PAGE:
The structure of xylem vessels in grapevine (Vitaceae) and a possible passive mechanism for the systemic spread of bacterial disease
by Eleanor T. Thorne, Briana M. Young, Glenn M. Young, Joshua F. Stevenson, John M. Labavitch, Mark A. Matthews and Thomas L. Rost
Tyloses are shown in a tangential longitudinal view of a secondary xylem vessel
just under a wounded surface in a current-year stem of grape (Vitis vinifera
L. cv Chardonnay). Tyloses are induced outgrowths from paratracheal parenchyma
cells that block xylem vessels as a step in wound healing. The image is a bright
field digital micrograph of a section cut with a sliding microtome and stained
with safranin and fast green.
Light micrograph of the vein pattern of a New World endemic, Flaveria trinervia (Spreng.) C. Mohr., a pantropical weedy C4 species. Flaveria is of special interest because of its diversity in photosynthetic types; it has species classified as having C3, C4, or intermediate photosynthesis. This clearing of a mature leaf of F. trinervia, viewed with differential interference contrast optics, shows a reticulate pattern with high vein density and distinctive bundle sheath tissue. These two features are part of a critical suite of anatomical characteristics (Kranz anatomy) that has evolved independently many times to support C4 biochemical functioning; many variations of Kranz anatomy exist, especially in the eudicots.
Tension tissue in transverse hand section of internode 7 from unfixed wild-type
alfalfa (Medicago sativa), shown for the first time in an herbaceous
perennial using zinc chloro-iodide staining and differential interference contrast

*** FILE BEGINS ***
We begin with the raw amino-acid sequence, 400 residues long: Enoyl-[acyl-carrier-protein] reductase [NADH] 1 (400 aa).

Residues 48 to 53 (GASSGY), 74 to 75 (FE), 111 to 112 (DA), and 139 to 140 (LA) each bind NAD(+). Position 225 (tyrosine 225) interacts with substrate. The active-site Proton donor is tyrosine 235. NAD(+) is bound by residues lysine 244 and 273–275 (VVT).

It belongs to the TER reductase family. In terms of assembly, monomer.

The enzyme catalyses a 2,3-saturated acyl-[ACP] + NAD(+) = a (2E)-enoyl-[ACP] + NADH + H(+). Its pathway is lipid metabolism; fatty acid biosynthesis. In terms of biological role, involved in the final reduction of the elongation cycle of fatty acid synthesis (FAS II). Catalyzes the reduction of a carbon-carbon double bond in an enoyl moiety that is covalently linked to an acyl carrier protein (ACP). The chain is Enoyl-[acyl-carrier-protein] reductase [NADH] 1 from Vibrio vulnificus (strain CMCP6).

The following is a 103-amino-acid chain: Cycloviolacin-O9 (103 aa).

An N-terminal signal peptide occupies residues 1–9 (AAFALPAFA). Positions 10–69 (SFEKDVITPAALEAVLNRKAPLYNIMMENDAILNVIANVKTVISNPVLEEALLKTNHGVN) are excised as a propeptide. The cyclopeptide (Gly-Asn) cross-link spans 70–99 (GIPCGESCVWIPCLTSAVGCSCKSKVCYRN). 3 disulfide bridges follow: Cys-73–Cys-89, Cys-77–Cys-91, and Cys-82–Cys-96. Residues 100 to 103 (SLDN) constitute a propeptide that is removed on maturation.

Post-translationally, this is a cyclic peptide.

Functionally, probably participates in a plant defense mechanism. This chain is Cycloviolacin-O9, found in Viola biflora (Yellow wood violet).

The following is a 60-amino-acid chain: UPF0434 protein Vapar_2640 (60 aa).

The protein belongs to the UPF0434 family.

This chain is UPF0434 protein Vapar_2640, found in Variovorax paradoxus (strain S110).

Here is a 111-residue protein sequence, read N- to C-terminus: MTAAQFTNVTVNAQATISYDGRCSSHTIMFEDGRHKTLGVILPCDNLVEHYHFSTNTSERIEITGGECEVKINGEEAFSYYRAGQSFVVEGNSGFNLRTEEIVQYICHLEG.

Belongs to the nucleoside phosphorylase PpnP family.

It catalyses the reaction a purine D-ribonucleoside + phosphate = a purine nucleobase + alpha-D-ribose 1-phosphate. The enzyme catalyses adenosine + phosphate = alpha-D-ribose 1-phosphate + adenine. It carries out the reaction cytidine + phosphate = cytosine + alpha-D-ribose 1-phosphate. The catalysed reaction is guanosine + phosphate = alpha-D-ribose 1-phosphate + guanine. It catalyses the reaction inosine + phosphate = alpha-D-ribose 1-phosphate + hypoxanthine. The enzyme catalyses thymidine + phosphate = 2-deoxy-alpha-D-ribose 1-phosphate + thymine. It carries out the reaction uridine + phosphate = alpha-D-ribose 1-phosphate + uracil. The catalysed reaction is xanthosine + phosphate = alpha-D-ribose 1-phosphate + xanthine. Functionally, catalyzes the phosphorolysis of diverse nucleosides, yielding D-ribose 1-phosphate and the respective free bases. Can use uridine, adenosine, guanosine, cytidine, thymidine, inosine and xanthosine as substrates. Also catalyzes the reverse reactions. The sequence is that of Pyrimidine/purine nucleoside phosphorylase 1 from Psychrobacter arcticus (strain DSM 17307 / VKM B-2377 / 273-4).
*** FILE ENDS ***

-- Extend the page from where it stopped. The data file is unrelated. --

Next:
to increase resolution of unstained cells (c. 100X). Tension tissue in angiosperms,
associated with mechanical strengthening of stems and branches to offset leaning
or other mechanical challenges, is sometimes correlated with the presence of
gelatinous fibers and/or reduced lignin content. The inner layers of the gelatinous
fibers stained dark red to purple, and the lignified outer cell walls stained
orange to yellow. Reaction phloem fibers were also identified above the reaction
xylem. The tension tissue was discovered not only in the wild type, but also
to a greater extent in alfalfa line pC3H-I with c. 64% less lignin. In addition,
tension tissue alters cell wall properties to help provide sufficient mechanical
support in the lignin downregulated line. Tension wood, however, is often viewed
as deleterious in pulp/paper and lumber manufacture; this study raises the possibility
of its increased formation in biotechnologically modified lignin-reduced woody
The tropical montane basidiolichen Dictyonema glabratum in Volcan Tenorio
National Park in Costa Rica (c. 3X actual size). The lichen symbiosis is one of
the predominant life forms in Fungi, but Basidiomycota have very few lichenized
species (e.g., in the genera Dictyonema, Lichenomphalia, and
Multiclavula), and most of them are rare and found in specific habitats.
Dictyonema glabratum is the most abundant and widespread species and
often found in large quantities on open road banks, but it is also epiphytic on
shrubs and trees. Discoveries of novel basidiolichens are rare, but a new species
of Multiclavula with a unique, previously unknown basidiocarp morphology
was discovered during the NSF-funded TICOLICHEN biodiversity inventory in Costa
The vegetative anatomy of root holoparasitic plants is difficult to interpret
because of its dramatic morphological reduction. This root holoparasitic plant,
Hydnora africana Thunb., parasitizing Euphorbia mauritanica
L. (background) in the Richtersveld of South Africa, only emerges from the soil
to flower. After the fleshy petals open, the flower emits an odor of rotting
meat to attract its pollinators, carrion flies and beetles. In anatomical investigations,
the vegetative body of Hydnora triceps Drège & Meyer was
revealed to be a rhizome with an unusual modified root-cap-like structure and
xylem characteristic of its Piperalean stock.
Leaf nectary of Prockia crucis P. Browne ex. L. (Salicaceae) with
a drop of sucrose-rich, high-energy nectar, which may be attractive to visitors.
Some species of aggressive ants get nectar from extrafloral nectaries, meanwhile
protecting the plant's leaves. This interaction may be an important strategy
to enhance the adaptive success of the species. These highly structured nectaries
are similar to the salicoids teeth of the Populus and Salix
species, lending strong support to the phylogenetic proximity of these clades.